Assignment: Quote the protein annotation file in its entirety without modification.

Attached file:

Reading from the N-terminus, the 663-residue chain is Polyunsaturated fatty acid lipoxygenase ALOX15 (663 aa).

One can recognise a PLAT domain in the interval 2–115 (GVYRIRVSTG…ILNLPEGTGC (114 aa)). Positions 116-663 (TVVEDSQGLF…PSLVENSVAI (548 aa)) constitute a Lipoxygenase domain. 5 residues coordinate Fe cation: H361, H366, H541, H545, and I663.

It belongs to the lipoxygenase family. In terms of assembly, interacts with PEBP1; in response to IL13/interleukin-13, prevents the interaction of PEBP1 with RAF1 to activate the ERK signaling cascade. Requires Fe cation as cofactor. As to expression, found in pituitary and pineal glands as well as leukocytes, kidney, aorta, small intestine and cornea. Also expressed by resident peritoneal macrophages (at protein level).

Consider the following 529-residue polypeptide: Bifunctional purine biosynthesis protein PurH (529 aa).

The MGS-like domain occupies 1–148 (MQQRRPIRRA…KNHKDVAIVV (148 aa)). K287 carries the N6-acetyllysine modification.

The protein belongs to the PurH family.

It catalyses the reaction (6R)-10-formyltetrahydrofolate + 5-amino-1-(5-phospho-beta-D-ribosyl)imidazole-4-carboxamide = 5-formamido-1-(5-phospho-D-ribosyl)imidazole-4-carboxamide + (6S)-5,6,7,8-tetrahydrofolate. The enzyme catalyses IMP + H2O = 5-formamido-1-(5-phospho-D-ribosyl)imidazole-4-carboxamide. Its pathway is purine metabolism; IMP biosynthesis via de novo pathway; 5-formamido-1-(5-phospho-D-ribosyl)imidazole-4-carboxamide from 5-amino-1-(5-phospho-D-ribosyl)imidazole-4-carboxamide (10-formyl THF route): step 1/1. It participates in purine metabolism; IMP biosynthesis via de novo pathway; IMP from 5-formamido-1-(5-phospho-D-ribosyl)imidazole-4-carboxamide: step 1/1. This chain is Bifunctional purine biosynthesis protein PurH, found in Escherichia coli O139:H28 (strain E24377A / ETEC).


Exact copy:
Reading from the N-terminus, the 663-residue chain is Polyunsaturated fatty acid lipoxygenase ALOX15 (663 aa).

One can recognise a PLAT domain in the interval 2–115 (GVYRIRVSTG…ILNLPEGTGC (114 aa)). Positions 116-663 (TVVEDSQGLF…PSLVENSVAI (548 aa)) constitute a Lipoxygenase domain. 5 residues coordinate Fe cation: H361, H366, H541, H545, and I663.

It belongs to the lipoxygenase family. In terms of assembly, interacts with PEBP1; in response to IL13/interleukin-13, prevents the interaction of PEBP1 with RAF1 to activate the ERK signaling cascade. Requires Fe cation as cofactor. As to expression, found in pituitary and pineal glands as well as leukocytes, kidney, aorta, small intestine and cornea. Also expressed by resident peritoneal macrophages (at protein level).

Consider the following 529-residue polypeptide: Bifunctional purine biosynthesis protein PurH (529 aa).

The MGS-like domain occupies 1–148 (MQQRRPIRRA…KNHKDVAIVV (148 aa)). K287 carries the N6-acetyllysine modification.

The protein belongs to the PurH family.

It catalyses the reaction (6R)-10-formyltetrahydrofolate + 5-amino-1-(5-phospho-beta-D-ribosyl)imidazole-4-carboxamide = 5-formamido-1-(5-phospho-D-ribosyl)imidazole-4-carboxamide + (6S)-5,6,7,8-tetrahydrofolate. The enzyme catalyses IMP + H2O = 5-formamido-1-(5-phospho-D-ribosyl)imidazole-4-carboxamide. Its pathway is purine metabolism; IMP biosynthesis via de novo pathway; 5-formamido-1-(5-phospho-D-ribosyl)imidazole-4-carboxamide from 5-amino-1-(5-phospho-D-ribosyl)imidazole-4-carboxamide (10-formyl THF route): step 1/1. It participates in purine metabolism; IMP biosynthesis via de novo pathway; IMP from 5-formamido-1-(5-phospho-D-ribosyl)imidazole-4-carboxamide: step 1/1. This chain is Bifunctional purine biosynthesis protein PurH, found in Escherichia coli O139:H28 (strain E24377A / ETEC).